- Make sure you're getting enough rest. 4 - 5 times a week is pretty good. Make sure as you lengthen your workouts you have at least one or two days of rest a week. After a long period of working out allot yourself a week off to give your body some extra time to recover. Do this maybe once every two or three months.

- Try to get 8 hours of sleep a night, a lot of the muscle's recovery process takes place in your sleep.

- Try new exercises, variations of old exercises, change reps/weight, anything that makes the workout different. Your body adapts to exercise over time and loses the full effect. By constantly changing the way you train, you keep shocking your body's muscle to get the full effect of working out.

- Do multiple sets for every workout, the usual number is 3, but you can add and subtract from that number to change things up.

- Depending on your fitness goals, here's what you should be aiming to do rep/weight wise:

- Strength - Heavy / 3 - 5 reps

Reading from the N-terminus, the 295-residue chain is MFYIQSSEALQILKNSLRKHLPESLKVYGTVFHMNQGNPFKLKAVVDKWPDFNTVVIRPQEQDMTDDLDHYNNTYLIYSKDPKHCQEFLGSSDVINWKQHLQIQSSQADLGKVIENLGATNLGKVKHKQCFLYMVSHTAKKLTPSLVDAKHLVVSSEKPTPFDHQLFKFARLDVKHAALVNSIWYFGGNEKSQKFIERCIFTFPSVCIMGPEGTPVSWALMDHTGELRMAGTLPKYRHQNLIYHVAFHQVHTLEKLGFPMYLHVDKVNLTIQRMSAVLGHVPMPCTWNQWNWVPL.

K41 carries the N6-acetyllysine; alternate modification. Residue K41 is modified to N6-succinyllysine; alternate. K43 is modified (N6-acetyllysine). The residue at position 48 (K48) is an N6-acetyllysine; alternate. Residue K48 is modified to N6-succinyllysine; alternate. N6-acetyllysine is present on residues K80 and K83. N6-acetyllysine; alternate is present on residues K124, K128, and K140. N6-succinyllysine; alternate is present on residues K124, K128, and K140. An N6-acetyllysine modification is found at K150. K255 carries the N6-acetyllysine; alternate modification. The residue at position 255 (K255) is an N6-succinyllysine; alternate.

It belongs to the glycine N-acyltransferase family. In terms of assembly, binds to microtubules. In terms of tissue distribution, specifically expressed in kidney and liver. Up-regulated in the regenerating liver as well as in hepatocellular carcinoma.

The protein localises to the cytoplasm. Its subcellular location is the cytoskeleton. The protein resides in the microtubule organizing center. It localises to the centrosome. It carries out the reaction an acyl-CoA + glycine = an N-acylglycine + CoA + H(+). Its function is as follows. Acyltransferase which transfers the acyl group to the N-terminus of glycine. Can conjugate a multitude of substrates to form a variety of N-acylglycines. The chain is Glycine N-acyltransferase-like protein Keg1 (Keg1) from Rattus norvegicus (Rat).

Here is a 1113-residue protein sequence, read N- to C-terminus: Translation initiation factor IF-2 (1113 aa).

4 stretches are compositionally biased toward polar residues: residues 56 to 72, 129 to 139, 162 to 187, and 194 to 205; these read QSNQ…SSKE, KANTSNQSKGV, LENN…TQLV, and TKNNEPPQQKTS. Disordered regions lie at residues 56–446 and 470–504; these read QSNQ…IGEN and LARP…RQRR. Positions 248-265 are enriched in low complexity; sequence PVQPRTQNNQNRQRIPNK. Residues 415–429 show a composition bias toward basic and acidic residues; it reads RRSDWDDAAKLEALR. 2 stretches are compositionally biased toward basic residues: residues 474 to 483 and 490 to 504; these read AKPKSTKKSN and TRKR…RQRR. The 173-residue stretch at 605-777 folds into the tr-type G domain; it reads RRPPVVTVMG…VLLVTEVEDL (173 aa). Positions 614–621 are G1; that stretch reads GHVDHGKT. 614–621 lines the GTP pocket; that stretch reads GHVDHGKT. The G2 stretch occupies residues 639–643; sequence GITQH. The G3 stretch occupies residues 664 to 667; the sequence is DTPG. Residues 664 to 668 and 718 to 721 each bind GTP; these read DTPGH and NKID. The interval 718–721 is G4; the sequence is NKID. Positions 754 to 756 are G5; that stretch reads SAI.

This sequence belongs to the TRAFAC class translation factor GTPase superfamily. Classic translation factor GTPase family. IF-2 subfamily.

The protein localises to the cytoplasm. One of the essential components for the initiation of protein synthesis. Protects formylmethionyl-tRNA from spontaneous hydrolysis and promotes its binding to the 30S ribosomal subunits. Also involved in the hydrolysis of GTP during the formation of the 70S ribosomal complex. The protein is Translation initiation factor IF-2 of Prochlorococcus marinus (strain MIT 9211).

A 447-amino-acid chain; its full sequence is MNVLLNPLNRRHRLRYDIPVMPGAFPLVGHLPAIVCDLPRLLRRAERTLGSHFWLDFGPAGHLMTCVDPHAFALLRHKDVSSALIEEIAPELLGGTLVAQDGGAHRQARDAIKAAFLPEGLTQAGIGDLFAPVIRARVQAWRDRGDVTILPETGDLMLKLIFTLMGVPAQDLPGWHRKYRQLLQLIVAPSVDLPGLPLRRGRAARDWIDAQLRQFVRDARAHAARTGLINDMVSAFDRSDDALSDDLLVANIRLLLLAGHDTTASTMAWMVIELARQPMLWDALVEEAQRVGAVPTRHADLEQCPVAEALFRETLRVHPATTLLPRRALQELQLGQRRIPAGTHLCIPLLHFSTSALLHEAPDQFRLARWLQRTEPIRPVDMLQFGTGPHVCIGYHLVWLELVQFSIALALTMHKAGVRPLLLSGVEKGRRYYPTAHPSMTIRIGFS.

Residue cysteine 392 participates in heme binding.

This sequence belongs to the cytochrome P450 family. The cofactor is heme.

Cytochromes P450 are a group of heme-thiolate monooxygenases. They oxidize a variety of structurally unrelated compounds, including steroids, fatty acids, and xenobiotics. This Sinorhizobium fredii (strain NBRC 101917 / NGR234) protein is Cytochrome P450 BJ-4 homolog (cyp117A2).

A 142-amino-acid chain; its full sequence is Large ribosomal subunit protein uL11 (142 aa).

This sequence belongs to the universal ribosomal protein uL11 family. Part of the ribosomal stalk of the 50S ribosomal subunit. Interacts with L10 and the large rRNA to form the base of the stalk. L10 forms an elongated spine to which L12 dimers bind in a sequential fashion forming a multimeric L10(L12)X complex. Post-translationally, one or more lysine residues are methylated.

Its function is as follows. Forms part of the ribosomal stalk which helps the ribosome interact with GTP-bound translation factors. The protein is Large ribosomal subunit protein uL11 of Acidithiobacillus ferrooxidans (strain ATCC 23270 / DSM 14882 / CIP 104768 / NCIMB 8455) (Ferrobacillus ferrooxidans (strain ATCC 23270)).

- Growth - Medium / 8 - 12 reps
- Endurance - Light / 15+ reps

- Don't get discouraged. It is understandable to have an off workout or off week, and then pick it up later. Some weeks I have the best workout of my life, followed by one that I can't wait until its over.

Hope that helps.
 
It's normal to make quick gains at the start and then hit a wall. Your body gets used to what you are doing and tries to slack off. You need to change up your workout and do it more intensely. Keeping a log book is helpful to make sure that you are pushing out more reps or more weight each time, even just a tiny increase. Eating and resting a lot is also extremely important. There is such a thing as overtraining. If you feel like you're putting in the hours yet not improving, eating (both calories and protein are important) and resting might be the two factors holding you back.

It's ok to take some time off but the really depressing thing is losing your focus for a few weeks and losing months of work. It happens, so don't get discouraged and keep putting in the time.
 
Thanks for the replies!
-Make sure you are not training the same body part in consecutive days, two days rest is even better, but at minimum one. That means if you are doing all upper body one day, make sure you switch to lower body the next. Or if you train muscle groups individually (ex. my split: chest/shoulder, bi's/tri's, legs, back) that you do each specific group only once or twice a week, as a highly focused exercise will break them down a lot.
Yeah, I've tried to be careful about this. I try to either go running, play basketball, or swim on the days I'm not lifting, and take sunday completely off.